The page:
Group riding brings many benefits to your cycling. You cycle further for less effort, experience camaraderie, learn from others, and there is a particular skill set to riding in a large training peloton to master. To ride effectively in a group, there are rules to follow to avoid accidents and to ensure that the training session is effective.
Group riding creates a slipstream. The rider or riders at the front hit the wind resistance as on a solo ride. For the rest of the group, this breaking of the wind resistance allows them to ride at the same pace as the lead rider for less effort. Riding in this slipstream or drafting, as it is known in cycling circles, is believed to save up to 30% of energy which is significant.
With this in mind, let’s take a look at group riding to understand how it works.
The first thing to understand is that a group ride is not a race. It is not an opportunity to show your prowess as a rider. Instead, it is a training ride where you cover more distance for less energy because of the group dynamic. To avoid accidents and be effective, you follow the rules of the group ride to the letter.
The lead cyclists ride at a consistent speed that everyone in the group can maintain. Should a hazard become apparent, the lead cyclist or cyclists should indicate a hazard either through a shout or hand signal and ride around it.
It is important here not to flag every hazard. The rule of thumb should be to warn of hazards that can cause an accident.
Depending on the group’s skill level, you may want to have the stronger riders taking more turns at the front.
When it is time to switch riders at the front, the lead two check that there are no overlapping wheels; they split left and right, slowing their pace. This allows the peloton to ride through the middle. The two former lead riders then join at the back of the peloton, where the last rider will call ‘last rider’, signalling that the riders can join the peloton.
The new leaders will maintain the same pace and position so not to disrupt the flow of the peloton. If this is you, do not brake or hesitate. Just fulfil your role at the front of the peloton.
Should you see a hazard, a hand signal in the direction you are taking to avoid it should be sufficient. If you see it late, ride through it as last-second movement could bring down the whole group.
For an effective group ride, it is important that you ride within a few inches of the cyclist in front. If you are riding in pairs, you will ride within a few inches to the cyclist to your left or right. Bar to bar if you will. This tightness allows the slipstream to be effective.
When cornering, the tight bar to bar position should be maintained. Never inch ahead of the rider next to you; this is known as ‘half wheeling’ and is unacceptable. You should never disrupt the flow of the peloton.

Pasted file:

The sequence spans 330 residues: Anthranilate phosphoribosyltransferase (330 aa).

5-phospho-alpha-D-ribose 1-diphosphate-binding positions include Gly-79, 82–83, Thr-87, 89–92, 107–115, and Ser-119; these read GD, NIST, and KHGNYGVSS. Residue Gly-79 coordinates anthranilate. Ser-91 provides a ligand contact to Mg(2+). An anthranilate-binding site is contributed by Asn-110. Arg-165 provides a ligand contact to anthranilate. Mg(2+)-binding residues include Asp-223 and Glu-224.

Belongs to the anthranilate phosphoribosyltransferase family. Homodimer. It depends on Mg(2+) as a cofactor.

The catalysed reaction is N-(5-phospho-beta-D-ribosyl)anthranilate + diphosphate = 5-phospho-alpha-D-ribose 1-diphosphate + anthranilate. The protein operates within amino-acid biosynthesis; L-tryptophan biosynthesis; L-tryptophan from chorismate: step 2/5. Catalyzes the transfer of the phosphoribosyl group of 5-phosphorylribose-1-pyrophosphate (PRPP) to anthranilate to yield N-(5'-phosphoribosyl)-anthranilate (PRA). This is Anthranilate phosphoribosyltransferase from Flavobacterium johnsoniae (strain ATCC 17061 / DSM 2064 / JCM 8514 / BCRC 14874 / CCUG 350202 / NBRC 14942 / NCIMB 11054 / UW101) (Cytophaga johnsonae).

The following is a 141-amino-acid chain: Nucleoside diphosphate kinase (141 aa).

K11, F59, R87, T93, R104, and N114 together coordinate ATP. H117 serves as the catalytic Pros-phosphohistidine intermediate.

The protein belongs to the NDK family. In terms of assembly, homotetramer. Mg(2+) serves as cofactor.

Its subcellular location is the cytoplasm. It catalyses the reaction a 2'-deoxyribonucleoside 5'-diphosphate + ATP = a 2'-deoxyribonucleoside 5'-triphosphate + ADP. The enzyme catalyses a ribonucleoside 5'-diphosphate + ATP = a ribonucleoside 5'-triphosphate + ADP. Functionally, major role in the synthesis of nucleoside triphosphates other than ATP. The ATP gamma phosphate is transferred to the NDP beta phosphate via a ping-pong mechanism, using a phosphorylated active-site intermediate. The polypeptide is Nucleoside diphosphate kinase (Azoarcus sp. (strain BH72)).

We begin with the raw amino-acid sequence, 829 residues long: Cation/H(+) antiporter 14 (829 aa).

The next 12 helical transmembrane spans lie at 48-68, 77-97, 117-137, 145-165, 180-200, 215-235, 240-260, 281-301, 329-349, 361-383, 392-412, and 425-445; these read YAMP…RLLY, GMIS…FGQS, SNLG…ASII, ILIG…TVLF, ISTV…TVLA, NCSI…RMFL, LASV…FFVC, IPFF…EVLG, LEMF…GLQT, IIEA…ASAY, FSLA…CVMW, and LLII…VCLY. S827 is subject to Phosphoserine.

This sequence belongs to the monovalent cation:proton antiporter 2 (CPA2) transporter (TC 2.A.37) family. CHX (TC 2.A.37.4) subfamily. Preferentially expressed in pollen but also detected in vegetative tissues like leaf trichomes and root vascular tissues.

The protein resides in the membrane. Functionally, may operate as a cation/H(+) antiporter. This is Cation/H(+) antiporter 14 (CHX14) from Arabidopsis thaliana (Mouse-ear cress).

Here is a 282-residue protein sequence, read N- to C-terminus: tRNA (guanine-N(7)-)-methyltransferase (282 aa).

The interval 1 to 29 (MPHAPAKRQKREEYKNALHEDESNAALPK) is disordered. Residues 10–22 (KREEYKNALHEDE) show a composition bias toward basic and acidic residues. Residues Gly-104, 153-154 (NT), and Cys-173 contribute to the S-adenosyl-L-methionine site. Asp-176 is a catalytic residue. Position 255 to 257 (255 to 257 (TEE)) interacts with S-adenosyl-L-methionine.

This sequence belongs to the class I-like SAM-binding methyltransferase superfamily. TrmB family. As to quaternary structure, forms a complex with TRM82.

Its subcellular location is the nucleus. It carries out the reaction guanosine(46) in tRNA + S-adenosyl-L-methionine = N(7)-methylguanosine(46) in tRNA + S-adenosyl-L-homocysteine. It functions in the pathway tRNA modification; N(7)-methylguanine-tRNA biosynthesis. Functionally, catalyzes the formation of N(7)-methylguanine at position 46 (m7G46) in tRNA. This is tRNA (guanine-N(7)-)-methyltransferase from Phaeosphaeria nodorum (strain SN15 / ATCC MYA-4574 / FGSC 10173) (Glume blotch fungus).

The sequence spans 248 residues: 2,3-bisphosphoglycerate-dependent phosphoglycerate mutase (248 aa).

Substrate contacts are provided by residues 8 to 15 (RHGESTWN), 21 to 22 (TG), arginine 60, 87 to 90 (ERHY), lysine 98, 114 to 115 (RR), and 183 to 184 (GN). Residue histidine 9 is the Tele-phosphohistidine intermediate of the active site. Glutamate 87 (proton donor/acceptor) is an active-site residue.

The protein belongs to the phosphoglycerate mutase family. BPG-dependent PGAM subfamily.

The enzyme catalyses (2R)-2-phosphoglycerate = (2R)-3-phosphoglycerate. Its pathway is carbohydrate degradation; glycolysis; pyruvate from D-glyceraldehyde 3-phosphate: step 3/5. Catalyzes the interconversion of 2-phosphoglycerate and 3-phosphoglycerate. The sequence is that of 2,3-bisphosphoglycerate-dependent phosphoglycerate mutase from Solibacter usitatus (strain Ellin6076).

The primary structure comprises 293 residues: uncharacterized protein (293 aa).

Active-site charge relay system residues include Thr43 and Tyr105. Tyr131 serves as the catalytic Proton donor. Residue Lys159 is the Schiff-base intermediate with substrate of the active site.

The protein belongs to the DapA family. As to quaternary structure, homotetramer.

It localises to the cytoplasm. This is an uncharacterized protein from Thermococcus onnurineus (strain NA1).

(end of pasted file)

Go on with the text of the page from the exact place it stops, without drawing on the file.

When riding close to the other riders, it is important to stay aware of where you are in the peloton. You must follow the rider in front and maintain your position.
Should there be an uneven number of riders, one cyclist will ride in the centre of two others with the front wheel slightly inside the rear wheels of the two cyclists in front and not hang on the back wheel of one rider. This helps maintain the slipstream. The riders behind the solo cyclist will ride with their front wheels overlapping the solo rider’s rear wheel.
As the ride progresses, the cyclist at the front will warn of hazards with hand signals and shouts. Your role is to follow the peloton as it weaves around hazards that can cause crashes.
A loss of focus may result in a bad accident.
When riding in pairs, your front wheel should be just to the side of the rider in front. So as they slow down, there is a buffer zone between you. This gives you time to adjust your speed accordingly and maintain the flow of the group.
It is important that there are no sudden speed changes such as those caused by yanking hard on the brakes. This will almost certainly result in a crash.
Should a gap appear ahead of you, increase the pace slightly until the gap is closed. You should not increase speed dramatically and then slam on the brakes. This is quite dangerous.
Group rides work when movement is steady and gradual. Sharp, sudden movements will result in accidents.
The pace line is where the peloton rides single file. This may be adopted should riding two abreast not be possible, or there are a small number of riders. Again, the same principles apply when switching lead rider.
When the peloton goes into a descent, your group may want to break the group ride and reassemble it once on flat roads. Depending on the speed of the descent, it can be difficult to maintain position and the leaders have less time to warn of hazards.
Group rides can be used at every level of cycling. If you are a competition team, the group ride can be incorporated as part of your tactics. If you are riding a sportive with your club or friends, you can work out a strategy to ride the sportive as a group. Here, you’ll save energy and ride further for less effort.
If you’re riding competitively or as part of a sportive, bear in mind that the pelotons that form with strangers are very much an every man or woman from his or her self affair.